Given a well-ordering of $\mathbb{R}$, there is a natural way to define an associated partition of pairs of real numbers into two pieces: one assigns the value $0$ to a pair $r<s$ if the well-ordering agrees with the standard ordering on the pair, and gives it the value $1$ if not.

This construction is due originally to Sierpiński, and it is an important example/counterexample in Ramsey Theory because this coloring cannot have an uncountable homogeneous set: the separability of $\mathbb{R}$ tells us there must be a rational number between any two consecutive elements of a well-ordered (or reverse well-ordered) subset of $\mathbb{R}$.

In the square-bracket notation (discussed in my last question), Sierpiński's result says $$2^{\aleph_0}\nrightarrow [\aleph_1]^2_2.$$

Now Galvin and Shelah state the following in their paper [1]

We remark that an easy generalization of Sierpiński's proof shows that $2^{\aleph_0}\nrightarrow [\aleph_1]^r_{r!(r-1)!}$ for every positive integer r.

Their conclusion says that one can color the increasing $r$-tuples of reals with $r!(r-1)!$ colors in such a way that for any uncountable $X\subseteq\mathbb{R}$ each of these colors is realized by some $r$-tuple drawn from $X$.

I was unsuccessful at verifying their claim, as the most straightforward (to my mind) generalization of Sierpiński's proof provides a weaker coloring of $r$-tuples using $r!$-colors: one takes a well-ordering $<^*$ of $\mathbb{R}$ and the coloring assigns to an $r$-tuple $a_0<\dots<a_{r-1}$ (in the usual ordering) the permutation of the index set $r$ that arises in the natural way once you rewrite your $r$-tuple in $<^*$-increasing order. Once again, the separability of finite powers of $\mathbb{R}$ is what allows you to conclude that every color appears on every uncountable set. So, this argument establishes only $$2^{\aleph_0}\nrightarrow [\aleph_1]^r_{r!}$$ and my question is how does one improve to obtain the stronger result mentioned by Galvin and Shelah?

It is not out of the question that there is a typo in their paper, but I am also aware that their definition of ''easy generalization'' is probably not the same as my own.

[1] Galvin, Fred; Shelah, Saharon, Some counterexamples in the partition calculus, J. Comb. Theory, Ser. A 15, 167-174 (1973). ZBL0267.04006.

  • $\begingroup$ Alternatively, instead of ordering the intervals $(a_i,a_{i+1})$ by length, you could order them in the order that the rational numbers (in some fixed enumeration) land in them, I think that would work too. $\endgroup$
    – bof
    Aug 23, 2022 at 6:51
  • $\begingroup$ @bof Yes, there's a general preference to use at least a top-level tag for every paper. The standard parent tag for set theory is lo.logic, but here gn.general-topology might be suitable too, or even co.combinatorics — the question would be: where in arXiv would a paper in this topic be most likely to be posted? This seems totally unrelated to analysis (and anyway real-analysis is not top-level). At this point I believe that lo.logic is suitable and covers such a question (but not necessarily every question about infinite sets!). $\endgroup$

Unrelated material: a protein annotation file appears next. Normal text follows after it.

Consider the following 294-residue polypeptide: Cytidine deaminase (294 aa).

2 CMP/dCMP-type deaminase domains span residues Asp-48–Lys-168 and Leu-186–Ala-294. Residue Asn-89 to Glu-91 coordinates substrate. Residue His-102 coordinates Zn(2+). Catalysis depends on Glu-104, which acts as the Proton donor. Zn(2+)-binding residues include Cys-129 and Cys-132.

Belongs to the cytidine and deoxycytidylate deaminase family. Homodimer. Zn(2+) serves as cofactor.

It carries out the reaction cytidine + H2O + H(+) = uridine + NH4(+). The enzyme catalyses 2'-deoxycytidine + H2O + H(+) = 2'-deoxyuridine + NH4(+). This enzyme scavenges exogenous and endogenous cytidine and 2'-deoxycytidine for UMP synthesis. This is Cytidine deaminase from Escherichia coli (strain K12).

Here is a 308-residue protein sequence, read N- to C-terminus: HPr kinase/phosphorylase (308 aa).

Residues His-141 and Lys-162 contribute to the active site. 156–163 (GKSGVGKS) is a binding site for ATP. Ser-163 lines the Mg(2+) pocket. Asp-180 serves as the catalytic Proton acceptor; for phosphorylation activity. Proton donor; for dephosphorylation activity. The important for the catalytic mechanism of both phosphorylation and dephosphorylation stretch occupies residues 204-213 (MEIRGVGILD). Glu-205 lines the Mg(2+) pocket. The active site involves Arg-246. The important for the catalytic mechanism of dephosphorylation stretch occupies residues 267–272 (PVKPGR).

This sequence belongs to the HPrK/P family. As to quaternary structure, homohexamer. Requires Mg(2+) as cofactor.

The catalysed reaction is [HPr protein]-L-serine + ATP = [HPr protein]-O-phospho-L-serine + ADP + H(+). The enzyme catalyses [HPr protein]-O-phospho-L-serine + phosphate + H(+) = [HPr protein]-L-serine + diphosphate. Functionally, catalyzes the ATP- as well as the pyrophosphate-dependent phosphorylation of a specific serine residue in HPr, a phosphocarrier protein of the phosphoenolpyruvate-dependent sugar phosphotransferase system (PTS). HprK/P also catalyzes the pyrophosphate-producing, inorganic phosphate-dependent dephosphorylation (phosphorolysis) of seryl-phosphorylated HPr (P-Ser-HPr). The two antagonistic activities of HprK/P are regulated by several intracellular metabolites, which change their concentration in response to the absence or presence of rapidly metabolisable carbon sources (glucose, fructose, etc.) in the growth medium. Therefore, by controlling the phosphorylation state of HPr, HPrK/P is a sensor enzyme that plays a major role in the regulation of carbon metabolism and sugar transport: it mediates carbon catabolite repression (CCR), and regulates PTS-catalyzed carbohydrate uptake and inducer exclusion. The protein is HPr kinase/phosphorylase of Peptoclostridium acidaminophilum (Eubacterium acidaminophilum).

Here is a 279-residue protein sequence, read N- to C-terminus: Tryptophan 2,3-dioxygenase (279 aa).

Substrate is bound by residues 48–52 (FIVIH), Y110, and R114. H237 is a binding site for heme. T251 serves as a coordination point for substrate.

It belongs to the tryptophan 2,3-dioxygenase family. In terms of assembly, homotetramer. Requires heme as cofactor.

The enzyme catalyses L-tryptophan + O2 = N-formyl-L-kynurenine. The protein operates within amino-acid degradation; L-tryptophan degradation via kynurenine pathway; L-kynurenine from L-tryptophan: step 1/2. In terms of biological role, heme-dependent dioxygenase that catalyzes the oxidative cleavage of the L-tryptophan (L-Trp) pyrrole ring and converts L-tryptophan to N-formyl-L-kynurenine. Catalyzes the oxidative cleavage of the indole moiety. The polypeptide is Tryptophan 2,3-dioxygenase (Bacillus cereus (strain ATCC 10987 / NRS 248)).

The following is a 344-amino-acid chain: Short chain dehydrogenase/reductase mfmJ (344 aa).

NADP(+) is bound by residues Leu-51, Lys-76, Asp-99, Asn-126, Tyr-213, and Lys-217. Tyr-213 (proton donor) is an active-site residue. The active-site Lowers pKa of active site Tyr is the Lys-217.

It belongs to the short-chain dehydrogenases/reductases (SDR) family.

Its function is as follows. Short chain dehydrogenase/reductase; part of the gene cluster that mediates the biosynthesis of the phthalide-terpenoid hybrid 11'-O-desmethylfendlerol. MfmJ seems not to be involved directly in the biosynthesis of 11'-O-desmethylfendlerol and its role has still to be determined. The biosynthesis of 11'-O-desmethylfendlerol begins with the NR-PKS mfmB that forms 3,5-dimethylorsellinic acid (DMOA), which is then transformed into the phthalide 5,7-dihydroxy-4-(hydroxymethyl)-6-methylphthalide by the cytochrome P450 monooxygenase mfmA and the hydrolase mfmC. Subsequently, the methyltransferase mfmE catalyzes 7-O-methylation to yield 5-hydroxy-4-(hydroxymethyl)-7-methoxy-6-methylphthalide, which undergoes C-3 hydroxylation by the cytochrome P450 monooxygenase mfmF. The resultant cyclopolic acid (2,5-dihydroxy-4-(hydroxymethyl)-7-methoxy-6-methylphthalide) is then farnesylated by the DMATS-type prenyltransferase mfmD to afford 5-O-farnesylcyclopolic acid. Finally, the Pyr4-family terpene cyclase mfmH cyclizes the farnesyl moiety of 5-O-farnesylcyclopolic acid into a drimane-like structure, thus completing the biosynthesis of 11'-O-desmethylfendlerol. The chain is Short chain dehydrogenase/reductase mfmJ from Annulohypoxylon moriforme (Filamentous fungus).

– YCor
    Aug 23, 2022 at 10:23
  • 2
    $\begingroup$ @bof Yes, this works! Thank you! I will try to write up a self-answer to get this documented. $\endgroup$ Aug 23, 2022 at 14:26

1 Answer 1


We may assume $r\ge3$. Let $\prec$ be a well-ordering of $\mathbb R$. For $n\in\mathbb N$ let $S_n$ denote the set of all permutations of the set $[n]=\{1,2,\dots,n\}$.

Consider a set $X=\{x_1,\dots,x_r\}\in\binom{\mathbb R}r$ with $x_1\lt x_2\lt\cdots\lt x_r$ and let $d_i=|x_i-x_{i+1}|$ for $1\le i\le r-1$. Put $X$ in the class $C_\sigma$ ($\sigma\in S_r$) if $x_{\sigma(1)}\prec x_{\sigma(2)}\prec\cdots\prec x_{\sigma(r)}$, and put $X$ in the class $D_\tau$ ($\tau\in S_{r-1}$) if $d_{\tau(1)}\gt d_{\tau(2)}\gt\cdots\gt d_{\tau(r-1)}$. We have defined $r!(r-1)!$ disjoint classes $C_\sigma\cap D_\tau$ ($\sigma\in S_r$, $\tau\in S_{r-1}$). I claim that every uncountable subset of $\mathbb R$ contains members of each of these classes.

Let $A$ be an uncountable subset of $\mathbb R$. We may assume that $A$ has order type $\omega_1$ in the well-ordering $\prec$, and that $U\cap A$ is uncountable whenever $U$ is open and $U\cap A\ne\varnothing$.

We recursively choose $r$ distinct points in $A$. The first two points are chosen arbitrarily. Now suppose $n$ points have been chosen, $2\le n\le r-1$. We designate one of the previously chosen points as a target, and the next point we choose is unequal to but very close to the target; say, at a distance less that $1/4$ of the minimum distance between any two previously chosen points. Let $X=\{x_1,\dots,x_r\}$ be the set of points chosen in this way, $x_1\lt x_2\lt\cdots\lt x_r$; the indices do not, of course, represent the order in which the points were chosen.

It is easy to see that, by picking our targets appropriately, the set $X$ constructed in this way can be made to belong to any given class $D_\tau$. E.g., if the first two points are $a\lt b$, the third point will be chosen close to $a$ if $\tau(2)\lt\tau(1)$, close to $b$ if $\tau(1)\lt\tau(2)$.

Next, for each $i\in[r]$ choose a very small neighborhood $U_i$ of $x_i$. Since $U_i\cap A$ is uncountable, we can successively choose $y_{\sigma(1)}\in U_{\sigma(1)}\cap A$, $y_{\sigma(2)}\in U_{\sigma(2)}\cap A$, etc., so that $y_{\sigma(1)}\prec y_{\sigma(2)}\prec\cdots\prec y_{\sigma(r)}$. Thus the set $Y=\{y_1,\dots,y_r\}\in\binom{\mathbb R}r$ belongs to $C_\sigma$; moreover, it still belongs to $D_\tau$ if the neighborhoods $U_i$ were chosen small enough.


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